A one-in-100-year pandemic may have put the brakes on many facets of everyday life, but our primal, basic need to procreate has continued unabated.
Reports have shown birth rates at South West Healthcare during the pandemic have matched data from the previous three years, with predictions the 2022 rate will climb above the average.
The township of Koroit has become a mecca for young families, with affordable house prices and a relaxed small country town lifestyle attracting many from bigger areas such as Warrnambool.
The opening of new housing estates, a redeveloped supermarket and continued improvement of facilities and resources at the two primary schools has ensured the town's infrastructure is meeting the needs of the growing community.
Another need being met is that of young couples who are starting or building their families.
The Koroit branch of the Port Fairy Medical Clinic has set up a mother/baby program, which focuses on a shared-care model.
This includes ante-natal and post-natal care, with access to feeding consultants, midwives and doctors.
This program has been operating since the opening of the clinic in 2017, and has now shifted into top gear with momentum building, ensuring the benefits of the program are now well-known.
Clinic practice manager, feeding consultant and midwife Carolyn Billington said the program's reputation had expanded beyond Koroit.
"This program is not just for patients of our clinic, it is there for the wider community," Ms Billington said.
"We have had referrals from Warrnambool and Portland, from maternal health and GP clinics.
"It is here to help families who need pre- and post-natal care, or feeding advice or education about sleep patterns.
"It's for dads too, we are wrapping our arms around everyone so its full family support."
Gina Crosier is one of the young mums the program has, and continues to, benefit.
The Crosiers came to live in Koroit four years ago from Port Fairy, a similar tale to many young families who have moved from bigger centres.
Ms Crosier said the program had helped her family feel welcome and connected in Koroit.
She and her two-week-old baby Elsie are already well-known to the program staff.
"I found the program is really good to give that continuity of care," Ms Crosier said.
"To have ongoing support from people who know you well and your situation is great, not having to chop and change.
"This is my second baby and this pregnancy was a lot different, I was a lot sicker this time.
"Having that support and back-up was really important."
The front line of the program is occupied by the clinic's administration staff member Alysha Phillips.
A mother of three young children, Mrs Phillips and her family moved to Koroit four years ago and know the expectations and needs of Koroit's newest generation of rising community members and leaders.
"Where we live in Koroit we are surrounded by other young families with kids and pregnant mums," Mrs Phillips said.
"We have been able to identity those important times when young families need support.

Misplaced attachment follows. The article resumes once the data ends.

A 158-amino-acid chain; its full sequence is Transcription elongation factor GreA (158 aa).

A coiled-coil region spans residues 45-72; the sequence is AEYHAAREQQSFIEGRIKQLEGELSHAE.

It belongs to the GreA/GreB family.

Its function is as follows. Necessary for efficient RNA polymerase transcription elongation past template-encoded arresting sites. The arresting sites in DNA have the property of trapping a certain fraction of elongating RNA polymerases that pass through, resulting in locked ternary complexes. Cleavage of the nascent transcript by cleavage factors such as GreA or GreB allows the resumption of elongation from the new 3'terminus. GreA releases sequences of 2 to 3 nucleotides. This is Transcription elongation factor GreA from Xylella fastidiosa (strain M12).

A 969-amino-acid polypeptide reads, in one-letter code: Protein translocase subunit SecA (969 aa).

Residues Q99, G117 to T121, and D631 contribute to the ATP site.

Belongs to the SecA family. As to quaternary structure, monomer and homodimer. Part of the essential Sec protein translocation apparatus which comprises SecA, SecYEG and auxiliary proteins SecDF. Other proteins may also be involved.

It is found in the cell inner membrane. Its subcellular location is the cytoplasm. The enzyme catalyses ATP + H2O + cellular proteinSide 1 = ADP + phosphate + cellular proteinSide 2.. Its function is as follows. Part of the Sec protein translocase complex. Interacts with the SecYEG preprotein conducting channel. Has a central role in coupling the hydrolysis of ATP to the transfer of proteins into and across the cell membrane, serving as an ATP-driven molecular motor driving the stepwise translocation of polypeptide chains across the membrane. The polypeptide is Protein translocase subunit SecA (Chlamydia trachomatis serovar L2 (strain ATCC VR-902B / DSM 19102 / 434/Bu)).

"In the initial stages we were able to make sure we would be pro-active, making sure we were contacting new mums and not leaving them to fend for themselves for too long between visits."
Midwife Jess Clift is also part of the program staff and sees many benefits for the young families who utilise this resource.
She said care from pre-natal, right through to immunisations as four-year-olds, gave parents a consistent line of familiar and trusted practitioners to put their faith in.
She said the program was proving especially important during COVID.
"It's a great way of linking in at these times for young parents whose extended families don't live close by," Ms Clift said.
"They have a place they can go any time if they are uncertain and access trusted support and advice.
"The nature of the clinic and program makes it very personal, with smaller, private consulting rooms which makes it more intimate and easier to develop close relationships between staff and those accessing the program."
Dr Eleanor Donelan is the final piece of the puzzle in this team that has this program making a name for itself in Koroit and way beyond.
Dr Donelan said the work being done at the clinic in Koroit has exceeded expectations.
"This program is creating a real hub for young families and connecting the dots in terms of bringing so many parts together," Dr Donelan said.
"All our skill sets combined makes for a very holistic approach."
While Dr Donelan is proud of what her team is achieving, she is also thrilled with their desire to continually find ways to improve and deliver more for their community.
"One area of need we have identified is advice around sleep and settling," she said.
"There is a lot of conflicting advice out there from a lot of practitioners of variable backgrounds and price points.
"It can be really difficult for families to get evidence-based, appropriate support.
"As a clinic we are doing additional accreditation in a program called neuro protective developmental care, which is through the Possums Clinic in Brisbane.
"We want to meet this need, whether that is through a one-off intervention or ongoing care, we can be flexible."
Dr Donelan said the development of the program was in line with the type of community Koroit now is.
"When we opened the doors of the clinic in February 2017, we were really struck by the fact this is not just an elderly community," she said.
"It was very clear there was an increasing number of young families here needing support, so servicing that need became a big part of our vision going forward.
"What we now have in place is rewarding, it shows we are in tune with what the community needs."
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